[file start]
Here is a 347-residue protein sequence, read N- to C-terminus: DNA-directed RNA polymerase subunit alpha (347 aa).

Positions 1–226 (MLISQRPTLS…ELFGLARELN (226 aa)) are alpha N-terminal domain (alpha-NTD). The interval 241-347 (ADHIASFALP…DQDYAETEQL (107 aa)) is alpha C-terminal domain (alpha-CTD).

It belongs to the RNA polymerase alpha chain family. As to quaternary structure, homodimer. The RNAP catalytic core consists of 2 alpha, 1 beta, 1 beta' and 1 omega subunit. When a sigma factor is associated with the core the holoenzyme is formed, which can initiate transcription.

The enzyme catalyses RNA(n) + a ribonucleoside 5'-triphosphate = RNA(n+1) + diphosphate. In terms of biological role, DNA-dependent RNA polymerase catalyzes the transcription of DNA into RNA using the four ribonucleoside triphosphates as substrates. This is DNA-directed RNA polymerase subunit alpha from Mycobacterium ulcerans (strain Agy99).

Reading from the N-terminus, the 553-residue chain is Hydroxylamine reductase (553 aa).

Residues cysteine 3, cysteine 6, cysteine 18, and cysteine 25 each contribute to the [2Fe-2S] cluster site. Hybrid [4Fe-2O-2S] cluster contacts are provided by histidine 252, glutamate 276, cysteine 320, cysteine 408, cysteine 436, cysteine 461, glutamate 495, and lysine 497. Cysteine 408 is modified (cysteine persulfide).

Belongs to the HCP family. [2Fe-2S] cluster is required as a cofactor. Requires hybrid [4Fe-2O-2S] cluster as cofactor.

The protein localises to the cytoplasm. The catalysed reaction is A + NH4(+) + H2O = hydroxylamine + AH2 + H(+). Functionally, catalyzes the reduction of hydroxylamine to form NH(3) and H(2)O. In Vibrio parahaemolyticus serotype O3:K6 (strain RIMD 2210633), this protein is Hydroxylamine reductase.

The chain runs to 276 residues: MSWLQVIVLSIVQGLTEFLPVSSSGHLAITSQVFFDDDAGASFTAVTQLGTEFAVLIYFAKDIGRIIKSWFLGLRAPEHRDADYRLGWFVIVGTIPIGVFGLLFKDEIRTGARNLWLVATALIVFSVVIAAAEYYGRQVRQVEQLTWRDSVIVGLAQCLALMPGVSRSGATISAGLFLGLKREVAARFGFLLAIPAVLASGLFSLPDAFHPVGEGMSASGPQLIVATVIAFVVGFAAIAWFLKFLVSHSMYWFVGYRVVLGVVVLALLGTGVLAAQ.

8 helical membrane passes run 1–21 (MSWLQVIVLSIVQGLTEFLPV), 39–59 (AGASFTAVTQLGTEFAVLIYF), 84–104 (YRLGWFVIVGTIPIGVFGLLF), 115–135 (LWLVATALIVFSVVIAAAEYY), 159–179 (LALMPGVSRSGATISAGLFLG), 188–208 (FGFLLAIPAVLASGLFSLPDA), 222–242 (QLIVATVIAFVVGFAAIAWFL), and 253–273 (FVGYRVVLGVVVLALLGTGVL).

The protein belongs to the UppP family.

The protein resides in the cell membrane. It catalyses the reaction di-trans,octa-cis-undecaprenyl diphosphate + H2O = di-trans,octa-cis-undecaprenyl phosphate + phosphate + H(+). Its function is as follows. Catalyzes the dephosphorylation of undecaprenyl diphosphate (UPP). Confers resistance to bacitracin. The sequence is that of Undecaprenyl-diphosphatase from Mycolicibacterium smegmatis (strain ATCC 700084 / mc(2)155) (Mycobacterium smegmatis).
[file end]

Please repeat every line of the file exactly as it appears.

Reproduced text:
Here is a 347-residue protein sequence, read N- to C-terminus: DNA-directed RNA polymerase subunit alpha (347 aa).

Positions 1–226 (MLISQRPTLS…ELFGLARELN (226 aa)) are alpha N-terminal domain (alpha-NTD). The interval 241-347 (ADHIASFALP…DQDYAETEQL (107 aa)) is alpha C-terminal domain (alpha-CTD).

It belongs to the RNA polymerase alpha chain family. As to quaternary structure, homodimer. The RNAP catalytic core consists of 2 alpha, 1 beta, 1 beta' and 1 omega subunit. When a sigma factor is associated with the core the holoenzyme is formed, which can initiate transcription.

The enzyme catalyses RNA(n) + a ribonucleoside 5'-triphosphate = RNA(n+1) + diphosphate. In terms of biological role, DNA-dependent RNA polymerase catalyzes the transcription of DNA into RNA using the four ribonucleoside triphosphates as substrates. This is DNA-directed RNA polymerase subunit alpha from Mycobacterium ulcerans (strain Agy99).

Reading from the N-terminus, the 553-residue chain is Hydroxylamine reductase (553 aa).

Residues cysteine 3, cysteine 6, cysteine 18, and cysteine 25 each contribute to the [2Fe-2S] cluster site. Hybrid [4Fe-2O-2S] cluster contacts are provided by histidine 252, glutamate 276, cysteine 320, cysteine 408, cysteine 436, cysteine 461, glutamate 495, and lysine 497. Cysteine 408 is modified (cysteine persulfide).

Belongs to the HCP family. [2Fe-2S] cluster is required as a cofactor. Requires hybrid [4Fe-2O-2S] cluster as cofactor.

The protein localises to the cytoplasm. The catalysed reaction is A + NH4(+) + H2O = hydroxylamine + AH2 + H(+). Functionally, catalyzes the reduction of hydroxylamine to form NH(3) and H(2)O. In Vibrio parahaemolyticus serotype O3:K6 (strain RIMD 2210633), this protein is Hydroxylamine reductase.

The chain runs to 276 residues: MSWLQVIVLSIVQGLTEFLPVSSSGHLAITSQVFFDDDAGASFTAVTQLGTEFAVLIYFAKDIGRIIKSWFLGLRAPEHRDADYRLGWFVIVGTIPIGVFGLLFKDEIRTGARNLWLVATALIVFSVVIAAAEYYGRQVRQVEQLTWRDSVIVGLAQCLALMPGVSRSGATISAGLFLGLKREVAARFGFLLAIPAVLASGLFSLPDAFHPVGEGMSASGPQLIVATVIAFVVGFAAIAWFLKFLVSHSMYWFVGYRVVLGVVVLALLGTGVLAAQ.

8 helical membrane passes run 1–21 (MSWLQVIVLSIVQGLTEFLPV), 39–59 (AGASFTAVTQLGTEFAVLIYF), 84–104 (YRLGWFVIVGTIPIGVFGLLF), 115–135 (LWLVATALIVFSVVIAAAEYY), 159–179 (LALMPGVSRSGATISAGLFLG), 188–208 (FGFLLAIPAVLASGLFSLPDA), 222–242 (QLIVATVIAFVVGFAAIAWFL), and 253–273 (FVGYRVVLGVVVLALLGTGVL).

The protein belongs to the UppP family.

The protein resides in the cell membrane. It catalyses the reaction di-trans,octa-cis-undecaprenyl diphosphate + H2O = di-trans,octa-cis-undecaprenyl phosphate + phosphate + H(+). Its function is as follows. Catalyzes the dephosphorylation of undecaprenyl diphosphate (UPP). Confers resistance to bacitracin. The sequence is that of Undecaprenyl-diphosphatase from Mycolicibacterium smegmatis (strain ATCC 700084 / mc(2)155) (Mycobacterium smegmatis).